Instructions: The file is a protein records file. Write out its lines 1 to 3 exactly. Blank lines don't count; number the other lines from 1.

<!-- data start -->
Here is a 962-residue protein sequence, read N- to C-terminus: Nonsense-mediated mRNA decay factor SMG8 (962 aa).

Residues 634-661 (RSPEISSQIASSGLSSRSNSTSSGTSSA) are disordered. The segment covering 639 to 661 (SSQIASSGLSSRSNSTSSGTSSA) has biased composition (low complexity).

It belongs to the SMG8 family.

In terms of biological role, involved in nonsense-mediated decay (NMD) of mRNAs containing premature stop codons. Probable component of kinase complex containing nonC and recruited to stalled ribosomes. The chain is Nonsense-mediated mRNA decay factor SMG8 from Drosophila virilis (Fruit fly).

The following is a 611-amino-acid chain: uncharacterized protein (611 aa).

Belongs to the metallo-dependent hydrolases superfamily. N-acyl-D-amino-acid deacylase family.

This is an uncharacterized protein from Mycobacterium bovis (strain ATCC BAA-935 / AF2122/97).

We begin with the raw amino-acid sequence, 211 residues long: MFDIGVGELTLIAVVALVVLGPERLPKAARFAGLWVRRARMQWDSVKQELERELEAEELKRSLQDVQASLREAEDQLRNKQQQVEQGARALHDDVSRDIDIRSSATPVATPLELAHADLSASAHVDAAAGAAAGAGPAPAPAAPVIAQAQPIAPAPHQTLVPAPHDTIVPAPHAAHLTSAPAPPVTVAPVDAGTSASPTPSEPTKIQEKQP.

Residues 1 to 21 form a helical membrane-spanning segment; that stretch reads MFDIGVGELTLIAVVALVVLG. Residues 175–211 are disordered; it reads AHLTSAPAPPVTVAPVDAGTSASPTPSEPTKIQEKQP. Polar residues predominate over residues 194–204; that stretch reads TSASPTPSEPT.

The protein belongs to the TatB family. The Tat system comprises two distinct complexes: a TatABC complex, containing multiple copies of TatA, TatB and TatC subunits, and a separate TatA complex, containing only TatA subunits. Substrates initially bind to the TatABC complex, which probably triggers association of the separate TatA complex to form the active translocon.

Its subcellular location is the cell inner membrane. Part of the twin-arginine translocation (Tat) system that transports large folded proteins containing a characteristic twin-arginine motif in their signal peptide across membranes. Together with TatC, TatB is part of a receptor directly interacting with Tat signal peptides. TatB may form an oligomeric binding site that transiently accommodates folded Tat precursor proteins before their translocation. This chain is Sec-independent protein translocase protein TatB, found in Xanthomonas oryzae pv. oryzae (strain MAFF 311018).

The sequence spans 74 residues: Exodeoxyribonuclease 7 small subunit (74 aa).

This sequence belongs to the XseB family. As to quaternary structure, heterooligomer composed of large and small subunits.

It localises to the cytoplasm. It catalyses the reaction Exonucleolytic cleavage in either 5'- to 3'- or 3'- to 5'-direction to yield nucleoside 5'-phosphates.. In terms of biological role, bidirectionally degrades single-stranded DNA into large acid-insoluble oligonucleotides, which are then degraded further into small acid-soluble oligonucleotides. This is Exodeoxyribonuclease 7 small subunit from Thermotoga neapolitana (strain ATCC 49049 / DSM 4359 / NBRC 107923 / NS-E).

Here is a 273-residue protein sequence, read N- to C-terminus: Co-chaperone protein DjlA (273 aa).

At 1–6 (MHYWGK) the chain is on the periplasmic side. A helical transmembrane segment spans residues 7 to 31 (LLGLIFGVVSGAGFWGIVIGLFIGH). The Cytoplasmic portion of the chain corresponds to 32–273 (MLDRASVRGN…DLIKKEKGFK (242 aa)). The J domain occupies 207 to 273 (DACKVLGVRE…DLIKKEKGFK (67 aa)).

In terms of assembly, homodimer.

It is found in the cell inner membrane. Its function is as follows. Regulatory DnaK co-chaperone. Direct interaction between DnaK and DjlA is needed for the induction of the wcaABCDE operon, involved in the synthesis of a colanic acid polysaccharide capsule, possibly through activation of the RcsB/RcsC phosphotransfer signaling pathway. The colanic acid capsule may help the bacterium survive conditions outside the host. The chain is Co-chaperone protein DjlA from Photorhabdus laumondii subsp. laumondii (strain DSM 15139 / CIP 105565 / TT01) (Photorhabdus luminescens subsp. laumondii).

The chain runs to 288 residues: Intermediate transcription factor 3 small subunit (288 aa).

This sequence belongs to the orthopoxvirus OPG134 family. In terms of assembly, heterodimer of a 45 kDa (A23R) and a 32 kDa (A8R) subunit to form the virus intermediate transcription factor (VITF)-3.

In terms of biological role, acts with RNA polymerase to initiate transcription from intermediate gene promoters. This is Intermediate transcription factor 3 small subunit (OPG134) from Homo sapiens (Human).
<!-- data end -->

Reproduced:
Here is a 962-residue protein sequence, read N- to C-terminus: Nonsense-mediated mRNA decay factor SMG8 (962 aa).

Residues 634-661 (RSPEISSQIASSGLSSRSNSTSSGTSSA) are disordered. The segment covering 639 to 661 (SSQIASSGLSSRSNSTSSGTSSA) has biased composition (low complexity).

It belongs to the SMG8 family.